The studios changed the way they made decisions. It used to be there was one guy at the top who rolled the dice, and if they bet on the wrong movies they got fired. And then this new kind of green light committee thing started happening, where everybody had to vote on which movies they made and you had to get a consensus. And this was all so that people wouldn't get fired. And what ended up happening was the studios felt like, well, if we're going to make a movie, we need to know that there's a preexisting audience who will see it. So, that started these endless sequels, remakes, based on a video game, based on a giant children's novel, which is fine to be part of the business, but it became the entirety of the business. And what ended up happening for the audience is everything they saw was something they'd seen already. And so, we had this huge migration, especially of younger males, to do other things that were more interesting to play video games, to do things that were not as expected. Peter Jackson is one of the greatest filmmakers alive and even he couldn't make King Kong fresh after 30 versions of it. There was this moment where I remember having an argument with the heads of the studios and I said, “you know, with this new philosophy, you never would've made Independence Day.” And the studio exec said to me, “you're right, I wouldn't make Independence Day today, unless you called it War of the Worlds.” And I said, “well, that's a problem because now it's kissing your sister. Now, everything is something we've done before. Instead of making this an event of brand-new things that we've never seen that's exciting and new…”
Kevin Goetz (45:16):
Well, you just, you just hit the operative -- it's brand-new things, and the bigger one, event. I think people go to see three movies a year to be transported to another time and place, and that's why dramas don't play broadly in theaters. They could be seen so easily at home. Same with romantic comedies, faith-based movies, things like this that don't have the scale and scope to be one of your three choices. And you're absolutely right, the biggest contributor to the lack of movie going right now is the Gen Zs. And the fact and half of the Gen Ys or millennials because what's happened is, as digital natives, as you've pointed out and cord-nevers, not even cord-cutters, but cord-nevers, they have a whole different approach to going to a theater. You and I have a nostalgic approach. When I was 13, we went to see Escape from the Planet of the Apes for my 13th birthday, and that was like, cool. And we had pizza afterwards. That's what you did, but the world has changed so drastically now. That's why I don't quite agree that it's the studio's fault. I think they had a part in it, but I really think it's the entire digital revolution. It's a digital disruption that is unrecoverable now. It's not precipitous, but it's a slow decline, and I think most people realize it. Is that your main impetus though, Dean, for moving into television or is it just more interesting stories?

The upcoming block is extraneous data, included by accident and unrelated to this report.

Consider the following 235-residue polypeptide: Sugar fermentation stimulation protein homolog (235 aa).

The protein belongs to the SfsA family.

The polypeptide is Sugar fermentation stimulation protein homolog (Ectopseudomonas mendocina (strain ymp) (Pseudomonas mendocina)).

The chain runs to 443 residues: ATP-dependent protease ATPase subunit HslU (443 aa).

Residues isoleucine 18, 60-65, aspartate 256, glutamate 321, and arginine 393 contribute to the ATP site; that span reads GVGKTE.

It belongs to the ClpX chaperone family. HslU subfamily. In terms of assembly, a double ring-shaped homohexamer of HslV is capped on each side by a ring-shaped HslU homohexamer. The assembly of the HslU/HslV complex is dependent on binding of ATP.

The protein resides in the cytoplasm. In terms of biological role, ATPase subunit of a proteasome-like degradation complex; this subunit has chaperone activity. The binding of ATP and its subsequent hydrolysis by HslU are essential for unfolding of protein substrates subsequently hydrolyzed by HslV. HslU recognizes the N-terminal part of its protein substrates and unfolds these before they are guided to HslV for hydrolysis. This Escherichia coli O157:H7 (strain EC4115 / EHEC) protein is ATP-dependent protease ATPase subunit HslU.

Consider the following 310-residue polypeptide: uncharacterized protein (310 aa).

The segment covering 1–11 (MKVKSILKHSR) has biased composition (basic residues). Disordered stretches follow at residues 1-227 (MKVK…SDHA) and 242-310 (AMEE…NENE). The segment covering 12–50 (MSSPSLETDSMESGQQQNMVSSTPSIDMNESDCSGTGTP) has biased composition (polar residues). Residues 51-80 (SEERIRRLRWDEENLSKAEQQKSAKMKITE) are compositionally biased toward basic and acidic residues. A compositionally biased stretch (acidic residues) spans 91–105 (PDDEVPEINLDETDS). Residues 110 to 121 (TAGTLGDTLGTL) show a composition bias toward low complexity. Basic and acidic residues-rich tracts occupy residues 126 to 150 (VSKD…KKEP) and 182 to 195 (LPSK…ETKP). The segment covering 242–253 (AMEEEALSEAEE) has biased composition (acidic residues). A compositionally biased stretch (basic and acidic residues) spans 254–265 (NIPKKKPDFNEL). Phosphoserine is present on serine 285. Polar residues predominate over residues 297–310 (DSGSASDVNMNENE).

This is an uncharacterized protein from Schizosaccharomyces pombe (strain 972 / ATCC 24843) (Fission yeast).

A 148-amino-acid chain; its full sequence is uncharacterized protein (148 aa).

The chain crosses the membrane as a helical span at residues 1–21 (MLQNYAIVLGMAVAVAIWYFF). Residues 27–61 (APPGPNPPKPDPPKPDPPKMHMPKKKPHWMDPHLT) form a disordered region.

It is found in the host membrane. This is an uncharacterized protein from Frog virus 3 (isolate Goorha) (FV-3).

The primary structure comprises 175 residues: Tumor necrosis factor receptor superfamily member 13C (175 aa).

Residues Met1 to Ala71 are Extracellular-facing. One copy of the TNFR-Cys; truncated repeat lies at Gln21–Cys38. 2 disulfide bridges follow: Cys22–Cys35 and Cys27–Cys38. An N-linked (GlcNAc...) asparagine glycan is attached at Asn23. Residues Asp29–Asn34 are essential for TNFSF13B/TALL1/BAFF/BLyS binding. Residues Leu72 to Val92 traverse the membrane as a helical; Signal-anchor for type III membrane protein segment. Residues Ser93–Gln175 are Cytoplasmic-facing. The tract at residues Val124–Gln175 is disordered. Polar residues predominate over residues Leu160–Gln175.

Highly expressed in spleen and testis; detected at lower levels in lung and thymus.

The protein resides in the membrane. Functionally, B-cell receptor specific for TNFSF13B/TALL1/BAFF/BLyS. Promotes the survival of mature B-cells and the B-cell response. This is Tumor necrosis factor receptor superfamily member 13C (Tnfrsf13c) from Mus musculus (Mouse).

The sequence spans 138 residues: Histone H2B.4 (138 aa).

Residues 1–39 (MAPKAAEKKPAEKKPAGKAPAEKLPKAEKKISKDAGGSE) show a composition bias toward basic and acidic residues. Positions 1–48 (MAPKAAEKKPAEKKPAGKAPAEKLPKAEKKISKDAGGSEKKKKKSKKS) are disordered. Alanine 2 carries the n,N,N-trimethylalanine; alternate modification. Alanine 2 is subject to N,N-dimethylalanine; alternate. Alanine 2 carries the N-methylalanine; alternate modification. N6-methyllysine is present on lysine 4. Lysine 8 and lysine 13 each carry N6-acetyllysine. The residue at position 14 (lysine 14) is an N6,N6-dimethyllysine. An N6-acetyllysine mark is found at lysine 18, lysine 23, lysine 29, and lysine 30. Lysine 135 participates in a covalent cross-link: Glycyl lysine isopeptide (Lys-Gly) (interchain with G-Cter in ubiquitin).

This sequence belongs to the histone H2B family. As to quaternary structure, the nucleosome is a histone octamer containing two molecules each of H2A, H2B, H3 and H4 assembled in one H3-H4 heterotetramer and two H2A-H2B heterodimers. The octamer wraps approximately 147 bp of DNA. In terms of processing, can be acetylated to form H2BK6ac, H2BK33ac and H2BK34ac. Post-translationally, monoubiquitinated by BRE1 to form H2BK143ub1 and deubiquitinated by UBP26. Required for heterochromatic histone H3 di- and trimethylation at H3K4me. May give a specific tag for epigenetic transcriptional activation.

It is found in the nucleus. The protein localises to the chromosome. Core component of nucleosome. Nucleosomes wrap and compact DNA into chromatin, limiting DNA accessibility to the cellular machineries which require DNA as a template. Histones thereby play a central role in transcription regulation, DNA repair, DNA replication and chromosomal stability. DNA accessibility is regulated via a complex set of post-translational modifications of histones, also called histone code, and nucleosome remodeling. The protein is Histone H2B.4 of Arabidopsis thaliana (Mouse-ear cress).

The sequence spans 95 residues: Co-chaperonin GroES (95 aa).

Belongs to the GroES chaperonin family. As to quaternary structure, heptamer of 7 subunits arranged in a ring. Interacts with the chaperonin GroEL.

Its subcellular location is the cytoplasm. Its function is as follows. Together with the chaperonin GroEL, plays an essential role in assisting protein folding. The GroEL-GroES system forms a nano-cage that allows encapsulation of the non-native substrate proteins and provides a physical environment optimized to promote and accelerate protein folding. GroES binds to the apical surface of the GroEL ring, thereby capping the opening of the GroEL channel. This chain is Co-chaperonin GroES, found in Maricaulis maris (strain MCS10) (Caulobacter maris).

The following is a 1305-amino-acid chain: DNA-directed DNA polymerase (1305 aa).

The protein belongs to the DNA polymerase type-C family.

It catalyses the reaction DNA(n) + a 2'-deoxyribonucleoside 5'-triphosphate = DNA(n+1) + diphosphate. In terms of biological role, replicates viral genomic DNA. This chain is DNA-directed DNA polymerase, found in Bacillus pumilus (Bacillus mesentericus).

Dean Devlin (46:44):
Well, I love working in television in that the process from idea to on the screen is much shorter. The ability to have creative freedom is much greater. And, in the same way, when you test a movie, you can change it and make it better. In a television series, if the first couple episodes aren't so good, you can get it better by the third episode. You can make the second season better than the first season.